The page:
Finally, we wanted to understand whether part of the problem with PbR contracts was a lack of clarity about how to engage with them, and the impact this might have on VCOs’ ability to compete effectively.

Figure 5 clearly shows that respondents from both sectors feel that VCS organisations are unclear of how to engage with PbR contracts.

Figure 5

What Compact Voice says

The PbR mechanism marks a potential challenge to the commitment to upfront funding embodied in principle 3.10 of the Compact, which states:

“Ensure that the widest possible range of organisations can be involved in the provision of services through appropriate funding and financing models, for example outcome based payments and payment in advance of expenditure.”

A payment model that relies solely on PbR may exclude certain organisations from potentially taking on a contract. However, choosing to use a PbR model should not automatically preclude an element of upfront payment to cover operating costs, and this should be considered where appropriate.

Grant funding arrangements also remain significant to VCOs, who should be aware of the benefits of a mixed-funding model. An upfront payment applies particularly to projects or contracts where innovation is one of the stated goals, as an element of grant or guaranteed funding may be required to ensure that the space and capacity for innovation and experimentation exists.

If funders or commissioners do decide to opt for a PbR model, then it is essential that the sustainability of the organisations they wish to potentially work with are considered. The Compact states that at least 12 weeks’ notice of changes to funding arrangements should be given to the sector. When a transition as major as a move to PbR is taking place, commissioners and funders should be aiming to give as much notice as possible. It is particularly important in times of transition to communicate and engage clearly and early with the VCS, particularly given the very challenging environment that the sector is operating in.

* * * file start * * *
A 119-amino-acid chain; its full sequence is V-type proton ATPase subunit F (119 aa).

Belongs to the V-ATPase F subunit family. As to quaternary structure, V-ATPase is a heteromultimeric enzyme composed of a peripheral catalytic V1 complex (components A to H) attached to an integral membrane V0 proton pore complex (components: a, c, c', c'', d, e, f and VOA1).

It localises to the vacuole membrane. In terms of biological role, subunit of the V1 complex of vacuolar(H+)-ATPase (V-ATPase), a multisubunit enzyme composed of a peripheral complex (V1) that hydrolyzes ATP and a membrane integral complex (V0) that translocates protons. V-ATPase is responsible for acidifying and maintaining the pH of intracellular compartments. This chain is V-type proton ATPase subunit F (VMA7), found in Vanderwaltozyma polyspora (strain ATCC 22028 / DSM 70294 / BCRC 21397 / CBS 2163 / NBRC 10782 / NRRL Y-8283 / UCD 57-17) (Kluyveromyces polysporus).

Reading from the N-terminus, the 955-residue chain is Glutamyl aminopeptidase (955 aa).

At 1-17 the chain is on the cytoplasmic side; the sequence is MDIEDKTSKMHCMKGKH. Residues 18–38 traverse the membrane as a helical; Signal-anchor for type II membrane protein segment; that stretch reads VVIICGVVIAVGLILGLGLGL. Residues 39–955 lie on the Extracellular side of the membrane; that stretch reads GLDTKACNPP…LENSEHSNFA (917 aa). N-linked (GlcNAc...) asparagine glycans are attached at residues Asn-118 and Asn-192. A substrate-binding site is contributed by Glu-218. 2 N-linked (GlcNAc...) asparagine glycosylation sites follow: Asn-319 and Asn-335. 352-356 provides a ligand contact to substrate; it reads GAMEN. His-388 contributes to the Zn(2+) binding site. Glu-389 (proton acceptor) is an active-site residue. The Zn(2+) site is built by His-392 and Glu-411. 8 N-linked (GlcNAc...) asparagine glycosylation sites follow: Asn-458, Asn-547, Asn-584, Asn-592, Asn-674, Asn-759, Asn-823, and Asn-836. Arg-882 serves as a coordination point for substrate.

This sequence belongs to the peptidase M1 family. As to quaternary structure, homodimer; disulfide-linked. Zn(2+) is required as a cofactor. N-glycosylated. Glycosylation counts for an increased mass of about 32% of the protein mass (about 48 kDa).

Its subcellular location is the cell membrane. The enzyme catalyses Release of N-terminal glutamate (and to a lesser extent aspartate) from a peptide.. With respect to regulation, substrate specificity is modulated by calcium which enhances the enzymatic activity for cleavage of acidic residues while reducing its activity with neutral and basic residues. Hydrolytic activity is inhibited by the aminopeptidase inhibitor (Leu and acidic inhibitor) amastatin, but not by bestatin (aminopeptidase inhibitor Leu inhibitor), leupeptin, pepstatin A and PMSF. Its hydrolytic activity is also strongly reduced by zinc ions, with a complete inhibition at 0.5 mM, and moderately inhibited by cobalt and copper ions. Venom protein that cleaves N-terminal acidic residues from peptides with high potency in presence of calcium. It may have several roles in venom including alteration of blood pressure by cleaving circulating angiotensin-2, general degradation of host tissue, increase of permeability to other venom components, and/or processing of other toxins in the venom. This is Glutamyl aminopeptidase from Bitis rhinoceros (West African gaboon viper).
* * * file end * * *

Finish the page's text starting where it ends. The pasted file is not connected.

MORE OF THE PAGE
Finally, local Compacts can lead to strong partnerships between commissioners, providers and the wider VCS. This will make any transition to a PbR model more manageable, and help to ensure that this changed funding mechanism can fulfil its potential as a positive reform to public services.

Next steps

Compact Voice is committed to working with our members and the wider VCS to ensure that Compact principles are being used to shape decisions and to improve the operating environment for the sector.

If major changes - such as a wide scale transition to PbR - take place then it is essential that decision makers across all sectors are aware of Compact principles and take them seriously. Compact Voice will work to ensure this is the case.

More resources around PbR are available on the NCVO website. Compact Voice have also published a blog 'Getting to grips with Payment by Results'. 

If you would like to discuss PbR, or issues around other contracts, then Compact Voice would like to hear from you. Please contact compact@compactvoice.org.uk, or call 020 7520 2451.